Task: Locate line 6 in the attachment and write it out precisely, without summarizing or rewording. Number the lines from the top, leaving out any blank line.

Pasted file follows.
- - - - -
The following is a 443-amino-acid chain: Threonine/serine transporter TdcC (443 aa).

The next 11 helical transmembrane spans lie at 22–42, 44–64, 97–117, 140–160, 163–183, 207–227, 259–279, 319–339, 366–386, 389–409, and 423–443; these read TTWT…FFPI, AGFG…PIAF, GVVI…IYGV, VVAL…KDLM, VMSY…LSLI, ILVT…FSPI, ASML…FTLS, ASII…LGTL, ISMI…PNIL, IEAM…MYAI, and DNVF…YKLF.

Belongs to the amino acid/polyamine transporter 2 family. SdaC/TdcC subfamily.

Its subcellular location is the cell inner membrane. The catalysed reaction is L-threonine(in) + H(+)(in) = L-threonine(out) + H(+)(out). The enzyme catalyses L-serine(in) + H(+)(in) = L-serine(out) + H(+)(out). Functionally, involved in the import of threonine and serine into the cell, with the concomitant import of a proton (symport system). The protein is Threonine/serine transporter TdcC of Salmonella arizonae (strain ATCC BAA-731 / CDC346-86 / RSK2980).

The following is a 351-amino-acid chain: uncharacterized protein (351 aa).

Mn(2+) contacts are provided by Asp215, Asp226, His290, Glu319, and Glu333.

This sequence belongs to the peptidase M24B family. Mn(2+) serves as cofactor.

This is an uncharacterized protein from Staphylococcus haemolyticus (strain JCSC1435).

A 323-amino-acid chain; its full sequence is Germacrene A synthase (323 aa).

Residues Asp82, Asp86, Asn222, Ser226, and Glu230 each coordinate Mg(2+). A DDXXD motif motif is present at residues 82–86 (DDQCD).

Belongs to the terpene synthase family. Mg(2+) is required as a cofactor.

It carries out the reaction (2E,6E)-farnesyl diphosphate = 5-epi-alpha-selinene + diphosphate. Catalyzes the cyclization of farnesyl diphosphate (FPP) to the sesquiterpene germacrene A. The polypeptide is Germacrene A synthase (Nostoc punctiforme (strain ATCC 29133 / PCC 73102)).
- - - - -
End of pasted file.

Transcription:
Mn(2+) contacts are provided by Asp215, Asp226, His290, Glu319, and Glu333.